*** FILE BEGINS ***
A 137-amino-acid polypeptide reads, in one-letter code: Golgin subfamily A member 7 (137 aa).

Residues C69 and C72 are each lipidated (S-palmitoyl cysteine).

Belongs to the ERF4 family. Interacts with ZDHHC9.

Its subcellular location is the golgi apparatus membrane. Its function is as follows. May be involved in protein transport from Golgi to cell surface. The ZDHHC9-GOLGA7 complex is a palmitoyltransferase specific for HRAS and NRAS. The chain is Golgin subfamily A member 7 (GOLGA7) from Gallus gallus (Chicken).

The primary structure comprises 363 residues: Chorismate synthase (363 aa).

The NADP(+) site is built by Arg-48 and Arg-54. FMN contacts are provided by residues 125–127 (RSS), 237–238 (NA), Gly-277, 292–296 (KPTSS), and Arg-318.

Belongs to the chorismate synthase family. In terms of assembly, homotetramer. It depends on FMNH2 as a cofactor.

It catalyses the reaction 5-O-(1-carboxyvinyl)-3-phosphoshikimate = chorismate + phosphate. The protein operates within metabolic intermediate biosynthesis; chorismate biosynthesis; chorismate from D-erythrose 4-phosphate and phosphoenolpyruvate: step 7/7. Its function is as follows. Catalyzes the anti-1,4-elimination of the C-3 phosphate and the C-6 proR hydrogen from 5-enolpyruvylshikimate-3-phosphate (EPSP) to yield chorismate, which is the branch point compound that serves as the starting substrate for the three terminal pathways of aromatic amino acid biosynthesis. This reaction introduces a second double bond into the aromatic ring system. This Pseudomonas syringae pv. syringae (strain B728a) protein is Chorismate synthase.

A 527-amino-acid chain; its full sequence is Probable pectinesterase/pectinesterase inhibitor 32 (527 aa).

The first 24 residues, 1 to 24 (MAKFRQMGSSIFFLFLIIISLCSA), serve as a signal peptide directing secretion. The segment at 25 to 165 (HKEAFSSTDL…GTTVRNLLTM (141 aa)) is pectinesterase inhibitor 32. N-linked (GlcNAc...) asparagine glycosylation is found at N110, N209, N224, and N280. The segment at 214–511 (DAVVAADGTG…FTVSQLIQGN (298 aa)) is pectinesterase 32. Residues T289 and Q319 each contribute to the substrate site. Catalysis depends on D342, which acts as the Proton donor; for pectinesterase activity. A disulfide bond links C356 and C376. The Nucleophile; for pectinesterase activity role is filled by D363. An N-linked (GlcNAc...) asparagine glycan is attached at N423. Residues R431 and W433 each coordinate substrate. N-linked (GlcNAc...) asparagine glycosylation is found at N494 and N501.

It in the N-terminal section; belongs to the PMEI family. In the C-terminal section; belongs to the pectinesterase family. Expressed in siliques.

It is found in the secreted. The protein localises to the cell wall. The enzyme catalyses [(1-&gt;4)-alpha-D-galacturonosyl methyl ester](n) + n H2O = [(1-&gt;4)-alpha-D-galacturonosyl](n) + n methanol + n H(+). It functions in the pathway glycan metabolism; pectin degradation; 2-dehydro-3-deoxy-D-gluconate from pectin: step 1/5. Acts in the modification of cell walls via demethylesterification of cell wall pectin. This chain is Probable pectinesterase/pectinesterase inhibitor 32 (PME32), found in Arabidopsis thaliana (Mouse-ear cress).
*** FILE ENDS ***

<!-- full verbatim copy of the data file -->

A 137-amino-acid polypeptide reads, in one-letter code: Golgin subfamily A member 7 (137 aa).

Residues C69 and C72 are each lipidated (S-palmitoyl cysteine).

Belongs to the ERF4 family. Interacts with ZDHHC9.

Its subcellular location is the golgi apparatus membrane. Its function is as follows. May be involved in protein transport from Golgi to cell surface. The ZDHHC9-GOLGA7 complex is a palmitoyltransferase specific for HRAS and NRAS. The chain is Golgin subfamily A member 7 (GOLGA7) from Gallus gallus (Chicken).

The primary structure comprises 363 residues: Chorismate synthase (363 aa).

The NADP(+) site is built by Arg-48 and Arg-54. FMN contacts are provided by residues 125–127 (RSS), 237–238 (NA), Gly-277, 292–296 (KPTSS), and Arg-318.

Belongs to the chorismate synthase family. In terms of assembly, homotetramer. It depends on FMNH2 as a cofactor.

It catalyses the reaction 5-O-(1-carboxyvinyl)-3-phosphoshikimate = chorismate + phosphate. The protein operates within metabolic intermediate biosynthesis; chorismate biosynthesis; chorismate from D-erythrose 4-phosphate and phosphoenolpyruvate: step 7/7. Its function is as follows. Catalyzes the anti-1,4-elimination of the C-3 phosphate and the C-6 proR hydrogen from 5-enolpyruvylshikimate-3-phosphate (EPSP) to yield chorismate, which is the branch point compound that serves as the starting substrate for the three terminal pathways of aromatic amino acid biosynthesis. This reaction introduces a second double bond into the aromatic ring system. This Pseudomonas syringae pv. syringae (strain B728a) protein is Chorismate synthase.

A 527-amino-acid chain; its full sequence is Probable pectinesterase/pectinesterase inhibitor 32 (527 aa).

The first 24 residues, 1 to 24 (MAKFRQMGSSIFFLFLIIISLCSA), serve as a signal peptide directing secretion. The segment at 25 to 165 (HKEAFSSTDL…GTTVRNLLTM (141 aa)) is pectinesterase inhibitor 32. N-linked (GlcNAc...) asparagine glycosylation is found at N110, N209, N224, and N280. The segment at 214–511 (DAVVAADGTG…FTVSQLIQGN (298 aa)) is pectinesterase 32. Residues T289 and Q319 each contribute to the substrate site. Catalysis depends on D342, which acts as the Proton donor; for pectinesterase activity. A disulfide bond links C356 and C376. The Nucleophile; for pectinesterase activity role is filled by D363. An N-linked (GlcNAc...) asparagine glycan is attached at N423. Residues R431 and W433 each coordinate substrate. N-linked (GlcNAc...) asparagine glycosylation is found at N494 and N501.

It in the N-terminal section; belongs to the PMEI family. In the C-terminal section; belongs to the pectinesterase family. Expressed in siliques.

It is found in the secreted. The protein localises to the cell wall. The enzyme catalyses [(1-&gt;4)-alpha-D-galacturonosyl methyl ester](n) + n H2O = [(1-&gt;4)-alpha-D-galacturonosyl](n) + n methanol + n H(+). It functions in the pathway glycan metabolism; pectin degradation; 2-dehydro-3-deoxy-D-gluconate from pectin: step 1/5. Acts in the modification of cell walls via demethylesterification of cell wall pectin. This chain is Probable pectinesterase/pectinesterase inhibitor 32 (PME32), found in Arabidopsis thaliana (Mouse-ear cress).